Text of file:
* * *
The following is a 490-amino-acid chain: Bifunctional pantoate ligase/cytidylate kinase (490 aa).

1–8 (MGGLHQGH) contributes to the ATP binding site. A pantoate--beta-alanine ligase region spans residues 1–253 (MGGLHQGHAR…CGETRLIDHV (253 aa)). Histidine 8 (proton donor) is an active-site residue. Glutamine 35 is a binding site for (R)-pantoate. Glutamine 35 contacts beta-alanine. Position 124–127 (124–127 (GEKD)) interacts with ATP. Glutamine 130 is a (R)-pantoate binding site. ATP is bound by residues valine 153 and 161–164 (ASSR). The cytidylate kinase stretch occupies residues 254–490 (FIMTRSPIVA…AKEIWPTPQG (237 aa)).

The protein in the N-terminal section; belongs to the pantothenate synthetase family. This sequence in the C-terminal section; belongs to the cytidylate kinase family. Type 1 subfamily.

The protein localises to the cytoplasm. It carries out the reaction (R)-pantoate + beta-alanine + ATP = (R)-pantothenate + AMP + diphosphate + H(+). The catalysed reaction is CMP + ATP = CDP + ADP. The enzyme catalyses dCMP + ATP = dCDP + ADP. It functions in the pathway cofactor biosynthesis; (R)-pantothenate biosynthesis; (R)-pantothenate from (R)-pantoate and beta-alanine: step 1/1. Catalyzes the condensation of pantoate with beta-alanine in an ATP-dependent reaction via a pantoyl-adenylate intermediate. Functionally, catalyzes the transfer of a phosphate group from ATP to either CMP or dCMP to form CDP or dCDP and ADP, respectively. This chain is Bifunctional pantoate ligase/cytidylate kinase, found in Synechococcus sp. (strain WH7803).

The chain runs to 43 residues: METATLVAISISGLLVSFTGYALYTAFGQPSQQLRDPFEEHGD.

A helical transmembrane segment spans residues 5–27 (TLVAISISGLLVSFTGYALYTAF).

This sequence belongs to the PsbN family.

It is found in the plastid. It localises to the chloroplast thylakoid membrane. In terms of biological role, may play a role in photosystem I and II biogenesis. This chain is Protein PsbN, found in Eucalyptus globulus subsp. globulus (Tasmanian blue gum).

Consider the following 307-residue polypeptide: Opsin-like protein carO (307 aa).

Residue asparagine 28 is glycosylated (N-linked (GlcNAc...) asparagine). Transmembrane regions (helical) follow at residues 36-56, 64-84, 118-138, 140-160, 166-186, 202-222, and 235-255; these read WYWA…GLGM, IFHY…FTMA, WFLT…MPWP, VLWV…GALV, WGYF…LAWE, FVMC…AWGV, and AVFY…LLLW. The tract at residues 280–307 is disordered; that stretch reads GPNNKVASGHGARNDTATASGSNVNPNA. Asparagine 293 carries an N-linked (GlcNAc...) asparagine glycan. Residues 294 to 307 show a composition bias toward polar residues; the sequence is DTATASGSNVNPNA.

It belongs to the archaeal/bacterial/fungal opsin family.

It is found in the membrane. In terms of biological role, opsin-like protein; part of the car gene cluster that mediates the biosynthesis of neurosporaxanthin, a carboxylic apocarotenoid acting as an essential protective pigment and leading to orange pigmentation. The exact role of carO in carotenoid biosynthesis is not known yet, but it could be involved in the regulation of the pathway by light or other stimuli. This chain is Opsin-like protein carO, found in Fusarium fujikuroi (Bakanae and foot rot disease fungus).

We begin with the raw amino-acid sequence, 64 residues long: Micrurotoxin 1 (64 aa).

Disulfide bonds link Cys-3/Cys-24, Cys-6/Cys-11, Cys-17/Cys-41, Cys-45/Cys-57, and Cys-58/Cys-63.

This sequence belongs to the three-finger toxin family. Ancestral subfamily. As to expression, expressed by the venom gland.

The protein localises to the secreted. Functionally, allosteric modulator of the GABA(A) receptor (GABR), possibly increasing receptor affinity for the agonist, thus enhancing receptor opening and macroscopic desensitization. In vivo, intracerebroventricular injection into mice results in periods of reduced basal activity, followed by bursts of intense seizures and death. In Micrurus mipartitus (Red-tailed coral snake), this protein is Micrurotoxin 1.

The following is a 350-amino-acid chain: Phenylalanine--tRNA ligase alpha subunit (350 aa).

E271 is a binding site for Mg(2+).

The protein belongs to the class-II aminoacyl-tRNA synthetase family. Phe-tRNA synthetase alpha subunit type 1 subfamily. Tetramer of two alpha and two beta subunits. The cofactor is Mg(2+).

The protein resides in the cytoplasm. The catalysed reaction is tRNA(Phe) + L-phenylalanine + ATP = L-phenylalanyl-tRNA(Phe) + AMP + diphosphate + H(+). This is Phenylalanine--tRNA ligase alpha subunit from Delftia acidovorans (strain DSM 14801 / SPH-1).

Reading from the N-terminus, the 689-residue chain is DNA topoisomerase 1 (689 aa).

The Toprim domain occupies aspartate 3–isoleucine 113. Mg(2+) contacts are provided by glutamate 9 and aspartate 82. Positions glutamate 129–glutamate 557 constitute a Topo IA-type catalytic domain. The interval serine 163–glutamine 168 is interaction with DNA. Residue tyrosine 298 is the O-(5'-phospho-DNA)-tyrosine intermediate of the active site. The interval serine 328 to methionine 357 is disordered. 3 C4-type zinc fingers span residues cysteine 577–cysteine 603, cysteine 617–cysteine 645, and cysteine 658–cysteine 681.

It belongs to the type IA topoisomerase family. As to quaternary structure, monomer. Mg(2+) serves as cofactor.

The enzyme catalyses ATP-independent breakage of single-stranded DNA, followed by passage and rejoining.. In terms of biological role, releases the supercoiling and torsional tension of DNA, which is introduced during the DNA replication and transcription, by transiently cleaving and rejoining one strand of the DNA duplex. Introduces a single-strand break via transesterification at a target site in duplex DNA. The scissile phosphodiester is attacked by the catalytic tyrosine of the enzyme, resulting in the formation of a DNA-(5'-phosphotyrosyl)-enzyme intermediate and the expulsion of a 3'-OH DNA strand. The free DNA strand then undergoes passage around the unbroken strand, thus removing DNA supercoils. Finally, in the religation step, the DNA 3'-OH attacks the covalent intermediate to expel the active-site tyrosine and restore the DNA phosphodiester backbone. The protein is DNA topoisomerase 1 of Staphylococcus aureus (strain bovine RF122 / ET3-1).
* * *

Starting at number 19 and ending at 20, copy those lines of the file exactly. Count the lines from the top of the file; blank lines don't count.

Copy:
The protein belongs to the class-II aminoacyl-tRNA synthetase family. Phe-tRNA synthetase alpha subunit type 1 subfamily. Tetramer of two alpha and two beta subunits. The cofactor is Mg(2+).

The protein resides in the cytoplasm. The catalysed reaction is tRNA(Phe) + L-phenylalanine + ATP = L-phenylalanyl-tRNA(Phe) + AMP + diphosphate + H(+). This is Phenylalanine--tRNA ligase alpha subunit from Delftia acidovorans (strain DSM 14801 / SPH-1).